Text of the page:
Design of Specific Peptide–Protein Recognition

  • Fan Zheng
  • Gevorg Grigoryan
Part of the Methods in Molecular Biology book series (MIMB, volume 1414)


Selective targeting of protein–protein interactions in the cell is of great interest in biological research. Computational structure-based design of peptides to bind protein interaction interfaces could provide a potential means of generating such reagents. However, to avoid perturbing off-target interactions, methods that explicitly account for interaction specificity are needed. Further, as peptides often retain considerable flexibility upon association, their binding reaction is computationally demanding to model—a stark limitation for structure-based design. Here we present a protocol for designing peptides that selectively target a given peptide-binding domain, relative to a pre-specified set of possibly related domains. We recently used the method to design peptides that discriminate with high selectivity between two closely related PDZ domains. The framework accounts for the flexibility of the peptide in the binding site, but is efficient enough to quickly analyze trade-offs between affinity and selectivity, enabling the identification of optimal peptides.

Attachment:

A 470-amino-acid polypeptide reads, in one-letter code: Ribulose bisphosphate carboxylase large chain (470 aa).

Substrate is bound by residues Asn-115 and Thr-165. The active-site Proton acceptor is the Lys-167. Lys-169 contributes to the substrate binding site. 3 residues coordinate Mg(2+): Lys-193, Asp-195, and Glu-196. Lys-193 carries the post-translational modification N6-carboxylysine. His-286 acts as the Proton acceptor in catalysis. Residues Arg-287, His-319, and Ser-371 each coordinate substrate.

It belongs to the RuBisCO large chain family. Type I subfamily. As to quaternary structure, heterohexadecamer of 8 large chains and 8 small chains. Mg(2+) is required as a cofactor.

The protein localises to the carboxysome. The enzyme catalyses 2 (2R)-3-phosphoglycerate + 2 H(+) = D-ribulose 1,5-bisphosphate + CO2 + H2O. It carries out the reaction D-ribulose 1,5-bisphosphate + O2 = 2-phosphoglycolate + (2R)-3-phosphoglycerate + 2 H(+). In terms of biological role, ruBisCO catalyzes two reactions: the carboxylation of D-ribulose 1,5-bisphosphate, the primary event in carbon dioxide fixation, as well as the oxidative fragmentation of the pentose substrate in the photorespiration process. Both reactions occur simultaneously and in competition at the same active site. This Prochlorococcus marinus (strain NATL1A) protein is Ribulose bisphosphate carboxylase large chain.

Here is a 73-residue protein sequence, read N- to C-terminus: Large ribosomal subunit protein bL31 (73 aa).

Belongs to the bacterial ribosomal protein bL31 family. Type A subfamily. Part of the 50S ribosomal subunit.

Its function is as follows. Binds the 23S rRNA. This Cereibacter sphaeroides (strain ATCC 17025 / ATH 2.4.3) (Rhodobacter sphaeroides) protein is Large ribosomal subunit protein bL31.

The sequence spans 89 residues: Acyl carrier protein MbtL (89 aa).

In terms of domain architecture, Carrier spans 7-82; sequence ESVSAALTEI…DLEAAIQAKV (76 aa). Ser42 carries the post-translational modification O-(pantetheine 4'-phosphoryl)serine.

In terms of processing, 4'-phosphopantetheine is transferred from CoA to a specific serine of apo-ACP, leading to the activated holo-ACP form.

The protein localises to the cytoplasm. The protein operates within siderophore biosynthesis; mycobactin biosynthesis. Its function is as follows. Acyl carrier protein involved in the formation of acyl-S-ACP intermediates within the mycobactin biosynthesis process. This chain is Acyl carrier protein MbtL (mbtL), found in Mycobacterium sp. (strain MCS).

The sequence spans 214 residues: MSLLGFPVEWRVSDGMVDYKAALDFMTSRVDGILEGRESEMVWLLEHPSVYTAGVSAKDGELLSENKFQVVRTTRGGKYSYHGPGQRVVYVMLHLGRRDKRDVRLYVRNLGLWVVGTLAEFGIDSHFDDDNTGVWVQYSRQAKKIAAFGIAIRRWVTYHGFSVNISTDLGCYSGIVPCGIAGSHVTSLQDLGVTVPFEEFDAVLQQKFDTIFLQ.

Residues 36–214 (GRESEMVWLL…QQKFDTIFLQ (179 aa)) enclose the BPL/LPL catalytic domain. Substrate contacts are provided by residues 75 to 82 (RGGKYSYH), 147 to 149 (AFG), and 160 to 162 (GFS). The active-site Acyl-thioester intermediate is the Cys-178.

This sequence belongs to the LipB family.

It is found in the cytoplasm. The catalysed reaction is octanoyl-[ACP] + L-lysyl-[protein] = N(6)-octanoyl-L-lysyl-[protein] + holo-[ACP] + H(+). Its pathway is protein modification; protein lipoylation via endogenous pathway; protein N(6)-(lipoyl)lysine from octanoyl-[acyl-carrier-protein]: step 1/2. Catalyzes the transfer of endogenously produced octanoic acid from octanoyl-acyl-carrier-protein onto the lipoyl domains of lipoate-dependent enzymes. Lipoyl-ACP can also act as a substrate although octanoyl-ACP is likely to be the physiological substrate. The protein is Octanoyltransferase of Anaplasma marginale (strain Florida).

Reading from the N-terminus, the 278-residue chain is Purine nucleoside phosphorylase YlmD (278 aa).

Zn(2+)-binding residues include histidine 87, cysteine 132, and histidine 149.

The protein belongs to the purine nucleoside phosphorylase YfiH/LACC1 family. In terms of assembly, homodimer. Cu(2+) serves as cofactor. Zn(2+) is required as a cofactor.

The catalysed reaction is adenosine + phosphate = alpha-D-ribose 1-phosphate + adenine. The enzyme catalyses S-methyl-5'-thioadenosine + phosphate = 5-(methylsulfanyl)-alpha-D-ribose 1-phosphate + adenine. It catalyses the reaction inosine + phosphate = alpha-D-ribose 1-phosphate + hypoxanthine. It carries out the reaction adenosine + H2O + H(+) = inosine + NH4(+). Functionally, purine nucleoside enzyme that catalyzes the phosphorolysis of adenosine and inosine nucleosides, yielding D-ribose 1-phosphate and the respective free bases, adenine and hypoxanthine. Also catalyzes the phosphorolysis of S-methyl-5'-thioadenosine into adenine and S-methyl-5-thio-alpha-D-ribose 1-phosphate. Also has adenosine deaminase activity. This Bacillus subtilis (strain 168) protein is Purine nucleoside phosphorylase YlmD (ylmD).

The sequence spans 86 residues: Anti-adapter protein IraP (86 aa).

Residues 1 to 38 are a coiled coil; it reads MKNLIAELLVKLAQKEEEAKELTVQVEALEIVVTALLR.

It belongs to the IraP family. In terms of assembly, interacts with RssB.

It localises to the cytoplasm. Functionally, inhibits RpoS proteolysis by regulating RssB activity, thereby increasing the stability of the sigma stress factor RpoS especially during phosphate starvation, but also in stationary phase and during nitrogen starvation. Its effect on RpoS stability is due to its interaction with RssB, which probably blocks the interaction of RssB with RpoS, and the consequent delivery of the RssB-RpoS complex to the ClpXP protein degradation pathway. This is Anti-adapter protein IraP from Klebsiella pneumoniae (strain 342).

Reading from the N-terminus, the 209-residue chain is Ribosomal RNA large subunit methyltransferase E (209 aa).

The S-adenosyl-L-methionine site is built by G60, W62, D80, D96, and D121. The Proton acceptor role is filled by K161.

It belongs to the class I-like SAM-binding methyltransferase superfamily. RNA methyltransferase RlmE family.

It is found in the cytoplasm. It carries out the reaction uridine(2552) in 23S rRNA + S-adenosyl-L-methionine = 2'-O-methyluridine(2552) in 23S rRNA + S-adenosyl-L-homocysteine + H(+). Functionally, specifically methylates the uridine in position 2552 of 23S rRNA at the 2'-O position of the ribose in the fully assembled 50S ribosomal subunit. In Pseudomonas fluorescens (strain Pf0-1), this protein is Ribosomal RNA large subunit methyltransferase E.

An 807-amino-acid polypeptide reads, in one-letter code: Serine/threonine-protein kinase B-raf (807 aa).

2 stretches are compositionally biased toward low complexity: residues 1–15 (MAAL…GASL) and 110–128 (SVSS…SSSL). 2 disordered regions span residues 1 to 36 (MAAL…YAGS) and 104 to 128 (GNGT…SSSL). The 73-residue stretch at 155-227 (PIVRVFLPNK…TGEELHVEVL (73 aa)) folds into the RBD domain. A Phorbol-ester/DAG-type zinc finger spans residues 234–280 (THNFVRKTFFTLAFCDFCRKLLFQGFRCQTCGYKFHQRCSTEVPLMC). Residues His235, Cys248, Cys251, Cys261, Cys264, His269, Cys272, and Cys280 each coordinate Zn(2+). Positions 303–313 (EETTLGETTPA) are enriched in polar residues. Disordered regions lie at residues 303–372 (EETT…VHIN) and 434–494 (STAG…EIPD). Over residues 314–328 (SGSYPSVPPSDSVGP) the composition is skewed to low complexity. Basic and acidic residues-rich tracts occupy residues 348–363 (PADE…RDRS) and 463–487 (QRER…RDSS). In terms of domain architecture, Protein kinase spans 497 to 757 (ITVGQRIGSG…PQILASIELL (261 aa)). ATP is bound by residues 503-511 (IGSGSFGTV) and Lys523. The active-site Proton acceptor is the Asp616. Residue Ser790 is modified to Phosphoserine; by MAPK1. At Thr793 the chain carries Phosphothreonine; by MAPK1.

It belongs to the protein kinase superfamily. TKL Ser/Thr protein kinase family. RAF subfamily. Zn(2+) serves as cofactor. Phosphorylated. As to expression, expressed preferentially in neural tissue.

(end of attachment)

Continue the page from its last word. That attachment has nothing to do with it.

Key words

Interaction specificity Computational protein design PDZ–peptide interactions Cluster expansion Flexible peptide docking 


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Copyright information

© Springer Science+Business Media New York 2016

Authors and Affiliations

  1. 1.Department of Biological SciencesDartmouth CollegeHanoverUSA
  2. 2.Department of Computer ScienceDartmouth CollegeHanoverUSA

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